Ladybug House Plans: How to Build a Ladybug House

Updated on March 27, 2018
Anthony Altorenna profile image

I like spending time in the garden, around the house, in the workshop, and fishing. Many of the projects in my articles are originals.

DIY Ladybug House
DIY Ladybug House | Source

Make a Ladybug Shelter for Your Garden

Building a ladybug house is easy project that combines my gardening and woodworking hobbies into a fun and functional addition to our garden. Essentially a simple six-sided box, this house offers the little beetles with shelter from the rain and wind as well as protection from birds and other predators. The finished bug box can be left to weather naturally or painted in bright colors. Either way, the ladybug shelter is an attractive and useful addition to any garden.

The simple design makes this an easy-to-build project that is perfectly suited for pieces of scrap wood or recycled lumber. I used a few pieces of pine that I found after rummaging through my scrap bin, and it took less than an hour to build. A fun and inexpensive project for building with the kids, the finished beetle box is a nice handcrafted and personalized gift for your favorite gardener.

Good bugs to have in the garden, ladybugs are also known as lady beetles and ladybird beetle. Despite their cute appearance, these beneficial insects are voracious predators with an insatiable appetite for aphids and other soft-bodied insect pests. An adult ladybug is a gardener's friend, chowing down on over 50 aphids every day.

Source

How to Build a Ladybug House

Source

DIY Ladybug House Plans

The cutting list:

  • Front (A) 3-1/2"W x 4-1/2"L
  • Front Slats (B) 3/4"W x 4-1/2"L (Qty = 2)
  • Back (C) 4-1/2"W x 7-1/4"L
  • Sides (D) 3-1/2"W x 8"L (Qty = 2)
  • Roof (E) 5"W x 7-1/2"L
  • Bottom (F) 3-1/2"W x 4-1/2"L

To build the bug house, start by laying out the dimensions in the cutting list to several pieces of pine. The top of the side pieces (D) are cut at a 30 degree angle to create an angled roof to help shed rainwater from the box.

To match the slope of the roof, the top edge of the front (A) and back (C) pieces are also cut at a 30-degree angle.

Cut the roof (E) to size, again beveling the back edge of the roof at the same 30-degrees to match the angles of the front, back and side pieces. When assembled, the angled cuts support the slanted roof to give the lady beetle house a neat and finished appearance.

Source

Building the Ladybug House

Some Assembly Require

Begin the assembly of the bug box by attaching the side pieces to the bottom section. I used weather-resistance nails with a dab of waterproof glue to secure each of the pieces together.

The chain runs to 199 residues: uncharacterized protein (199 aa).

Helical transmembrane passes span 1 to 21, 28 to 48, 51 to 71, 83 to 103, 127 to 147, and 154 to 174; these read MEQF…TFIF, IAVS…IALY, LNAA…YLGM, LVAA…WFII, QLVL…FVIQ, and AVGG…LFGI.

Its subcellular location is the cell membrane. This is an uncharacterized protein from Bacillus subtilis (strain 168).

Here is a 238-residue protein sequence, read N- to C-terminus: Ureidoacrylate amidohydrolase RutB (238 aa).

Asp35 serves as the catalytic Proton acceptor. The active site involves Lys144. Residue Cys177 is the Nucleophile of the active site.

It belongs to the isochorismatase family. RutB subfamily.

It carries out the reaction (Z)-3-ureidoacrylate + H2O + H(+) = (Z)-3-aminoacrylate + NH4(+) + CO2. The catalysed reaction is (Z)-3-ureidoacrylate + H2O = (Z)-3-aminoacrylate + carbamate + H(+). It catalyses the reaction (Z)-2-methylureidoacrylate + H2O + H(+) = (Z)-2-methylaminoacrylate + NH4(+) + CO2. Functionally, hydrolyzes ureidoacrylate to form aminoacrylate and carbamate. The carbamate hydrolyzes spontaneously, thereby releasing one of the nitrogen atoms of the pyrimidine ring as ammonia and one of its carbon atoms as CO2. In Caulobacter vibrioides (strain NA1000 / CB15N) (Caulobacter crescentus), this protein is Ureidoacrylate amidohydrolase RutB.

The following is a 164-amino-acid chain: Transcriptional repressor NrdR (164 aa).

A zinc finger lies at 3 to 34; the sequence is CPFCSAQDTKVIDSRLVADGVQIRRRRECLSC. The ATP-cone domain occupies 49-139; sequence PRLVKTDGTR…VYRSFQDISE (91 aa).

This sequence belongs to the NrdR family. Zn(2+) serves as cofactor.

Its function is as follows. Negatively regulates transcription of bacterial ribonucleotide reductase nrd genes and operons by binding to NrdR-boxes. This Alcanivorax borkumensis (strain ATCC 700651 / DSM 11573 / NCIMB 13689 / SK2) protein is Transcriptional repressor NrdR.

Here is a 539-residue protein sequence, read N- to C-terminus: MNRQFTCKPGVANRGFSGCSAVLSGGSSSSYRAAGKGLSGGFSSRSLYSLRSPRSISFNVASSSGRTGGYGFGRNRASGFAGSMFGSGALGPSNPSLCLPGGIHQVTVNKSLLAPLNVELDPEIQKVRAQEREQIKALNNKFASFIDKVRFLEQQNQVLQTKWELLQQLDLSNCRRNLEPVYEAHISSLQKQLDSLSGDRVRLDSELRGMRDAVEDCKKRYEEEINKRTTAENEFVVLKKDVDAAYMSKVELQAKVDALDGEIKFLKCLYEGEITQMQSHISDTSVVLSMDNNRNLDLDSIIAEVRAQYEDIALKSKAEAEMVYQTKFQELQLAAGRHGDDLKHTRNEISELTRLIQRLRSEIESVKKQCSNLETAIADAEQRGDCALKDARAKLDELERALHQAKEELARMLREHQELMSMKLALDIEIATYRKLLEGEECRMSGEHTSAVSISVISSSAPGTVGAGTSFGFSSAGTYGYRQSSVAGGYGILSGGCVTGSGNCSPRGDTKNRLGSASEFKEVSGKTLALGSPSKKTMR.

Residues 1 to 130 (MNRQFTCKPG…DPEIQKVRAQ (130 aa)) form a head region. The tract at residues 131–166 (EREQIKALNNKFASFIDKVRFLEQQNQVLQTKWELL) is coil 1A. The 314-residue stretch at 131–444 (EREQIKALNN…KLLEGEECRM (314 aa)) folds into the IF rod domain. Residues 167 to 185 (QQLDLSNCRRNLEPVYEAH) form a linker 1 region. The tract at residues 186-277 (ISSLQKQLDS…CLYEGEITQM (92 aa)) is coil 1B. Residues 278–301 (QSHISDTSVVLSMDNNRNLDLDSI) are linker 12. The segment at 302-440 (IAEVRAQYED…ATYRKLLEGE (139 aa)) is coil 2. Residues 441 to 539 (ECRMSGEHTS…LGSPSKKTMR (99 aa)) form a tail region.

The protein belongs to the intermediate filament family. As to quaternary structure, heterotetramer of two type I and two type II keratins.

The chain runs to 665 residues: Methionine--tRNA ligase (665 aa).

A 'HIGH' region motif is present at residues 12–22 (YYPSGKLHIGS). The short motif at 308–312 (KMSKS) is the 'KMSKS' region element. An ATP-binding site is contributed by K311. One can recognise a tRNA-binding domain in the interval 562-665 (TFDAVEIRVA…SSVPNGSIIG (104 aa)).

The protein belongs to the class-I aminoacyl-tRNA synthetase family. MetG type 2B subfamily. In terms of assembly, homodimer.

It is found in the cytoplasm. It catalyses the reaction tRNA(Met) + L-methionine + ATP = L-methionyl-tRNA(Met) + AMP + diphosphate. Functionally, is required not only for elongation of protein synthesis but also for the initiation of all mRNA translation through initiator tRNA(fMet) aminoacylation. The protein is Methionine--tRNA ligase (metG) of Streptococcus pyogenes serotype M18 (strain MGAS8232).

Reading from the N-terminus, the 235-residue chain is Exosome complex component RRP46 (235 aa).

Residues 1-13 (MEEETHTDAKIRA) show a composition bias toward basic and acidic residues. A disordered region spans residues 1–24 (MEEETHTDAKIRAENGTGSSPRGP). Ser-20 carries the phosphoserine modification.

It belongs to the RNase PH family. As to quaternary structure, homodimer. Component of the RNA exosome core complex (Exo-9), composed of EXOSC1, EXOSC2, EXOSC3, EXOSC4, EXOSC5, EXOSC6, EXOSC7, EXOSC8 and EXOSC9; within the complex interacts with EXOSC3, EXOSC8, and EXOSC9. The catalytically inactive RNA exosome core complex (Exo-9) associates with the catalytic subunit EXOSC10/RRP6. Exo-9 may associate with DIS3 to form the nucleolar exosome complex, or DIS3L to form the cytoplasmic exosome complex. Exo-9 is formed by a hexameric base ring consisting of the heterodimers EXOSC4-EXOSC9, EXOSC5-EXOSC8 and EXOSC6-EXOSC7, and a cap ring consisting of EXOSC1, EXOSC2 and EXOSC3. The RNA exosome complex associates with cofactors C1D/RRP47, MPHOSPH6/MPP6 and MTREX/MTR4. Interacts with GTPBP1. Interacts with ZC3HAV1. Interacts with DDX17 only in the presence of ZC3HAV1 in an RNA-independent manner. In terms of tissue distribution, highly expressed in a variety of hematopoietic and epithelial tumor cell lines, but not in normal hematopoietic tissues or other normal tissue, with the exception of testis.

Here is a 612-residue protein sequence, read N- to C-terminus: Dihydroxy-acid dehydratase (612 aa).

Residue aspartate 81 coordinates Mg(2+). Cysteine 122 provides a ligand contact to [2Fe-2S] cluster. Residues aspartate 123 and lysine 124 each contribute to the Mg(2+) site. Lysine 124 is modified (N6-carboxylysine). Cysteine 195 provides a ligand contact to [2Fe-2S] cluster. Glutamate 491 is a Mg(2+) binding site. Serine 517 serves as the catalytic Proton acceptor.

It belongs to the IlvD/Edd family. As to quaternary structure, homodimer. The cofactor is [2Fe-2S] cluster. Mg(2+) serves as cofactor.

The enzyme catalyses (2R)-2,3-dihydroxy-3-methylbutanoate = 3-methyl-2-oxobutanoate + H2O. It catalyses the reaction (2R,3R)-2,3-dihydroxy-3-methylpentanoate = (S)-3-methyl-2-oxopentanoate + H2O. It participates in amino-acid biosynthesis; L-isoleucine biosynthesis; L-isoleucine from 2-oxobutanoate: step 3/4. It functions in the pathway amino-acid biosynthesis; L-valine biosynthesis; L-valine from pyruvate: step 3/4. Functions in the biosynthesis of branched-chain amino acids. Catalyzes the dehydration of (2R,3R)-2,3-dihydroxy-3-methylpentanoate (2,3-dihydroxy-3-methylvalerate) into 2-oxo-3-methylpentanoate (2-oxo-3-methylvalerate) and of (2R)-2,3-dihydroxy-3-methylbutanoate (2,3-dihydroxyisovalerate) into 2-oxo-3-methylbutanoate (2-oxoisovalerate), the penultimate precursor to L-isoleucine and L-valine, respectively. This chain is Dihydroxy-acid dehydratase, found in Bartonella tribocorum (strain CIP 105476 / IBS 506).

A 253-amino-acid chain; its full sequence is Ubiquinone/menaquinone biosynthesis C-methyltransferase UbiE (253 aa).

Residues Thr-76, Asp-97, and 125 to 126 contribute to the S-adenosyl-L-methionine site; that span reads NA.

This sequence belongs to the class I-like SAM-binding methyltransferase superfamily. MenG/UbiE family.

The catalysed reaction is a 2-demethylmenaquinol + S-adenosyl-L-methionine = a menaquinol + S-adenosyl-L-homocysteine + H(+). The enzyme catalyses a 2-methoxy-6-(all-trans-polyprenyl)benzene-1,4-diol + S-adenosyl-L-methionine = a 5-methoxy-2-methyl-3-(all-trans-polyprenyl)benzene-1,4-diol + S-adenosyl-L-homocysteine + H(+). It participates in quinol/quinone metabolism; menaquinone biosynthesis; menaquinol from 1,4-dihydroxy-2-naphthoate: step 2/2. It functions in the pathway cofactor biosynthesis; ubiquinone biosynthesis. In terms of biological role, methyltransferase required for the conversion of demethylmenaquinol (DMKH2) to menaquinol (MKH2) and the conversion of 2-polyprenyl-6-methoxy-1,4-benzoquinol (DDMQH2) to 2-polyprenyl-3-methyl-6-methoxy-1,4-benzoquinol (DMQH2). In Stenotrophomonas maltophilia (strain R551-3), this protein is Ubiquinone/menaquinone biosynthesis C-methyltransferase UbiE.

Slide the back section into place, and secure it with more glue and nails.

The front section is attached with (2) weather-resistant screws. The placement of the screws is important: measure down 3/4" from the top edge of the front, then drive the screws through the Side piece and into the front section. Position the screws directly across from each other, and only tighten the screws enough to hold the front piece in place.

The careful placement of the screws allows the front section to pivot, creating a simple "hinge" as shown in the photo to provide access to the interior of the shelter for cleaning or inserting ladybug lures to attract occupants to the ladybug shelter.

Source

Attach the front slats (B) to the shelter, positioning the slats under the front section to form three equally spaced openings for the little beetles to enter the box. I used the cut-offs from the beveled angled cuts for the back and front sections to make the slats, and I attached the slats to the inside of the box with a bit of glue and a nail. Be careful not to split the slats when driving the nails through the side pieces to hold them in place.

The last step is to attach the roof (E). Line up the bevel cut along the back edge of the roof, positioning the roofline so that it extends equally over both sides. Attach the roof with a few more weather-proof nails.

Give the bug box a light sanding to remove any saw marks and to ease the corners. Your new ladybug house is now ready for the garden or if you prefer, paint or stain the house to make it stand out among the flowers. I chose a walnut stain for a medium-brown colored roof, and painted the rest of the house white with an exterior aerosol spray paint.

Mount the finished ladybug house in a sunny garden location, between one to three feet above the ground. I used a simple picture frame hanger, tacked to the back of the box with a couple of small nails, and I'll mount the box to a post in the garden.

Add a ladybug lure and a bit of straw or crumpled leaves to the interior, and the house is ready for occupancy.

Ladybug House Plans
Ladybug House Plans | Source

Have You Seen Ladybugs In Your Garden?

Please take our Ladybug poll:

See results

Attracting Ladybugs to the Garden

Ladybug
Ladybug | Source

Ladybugs forage endlessly in search of food and suitable places to breed. If you have a population of aphids attacking the plants in your garden, then you have one of the key ingredients to attract the attention of the local ladybugs.

A ladybug house won't attract a colony of ladybugs, and it may not even be enough to entice them to stay. A wildlife friendly garden combines a variety of plants including native perennials and shrubs along with the colorful annuals and tasty veggies.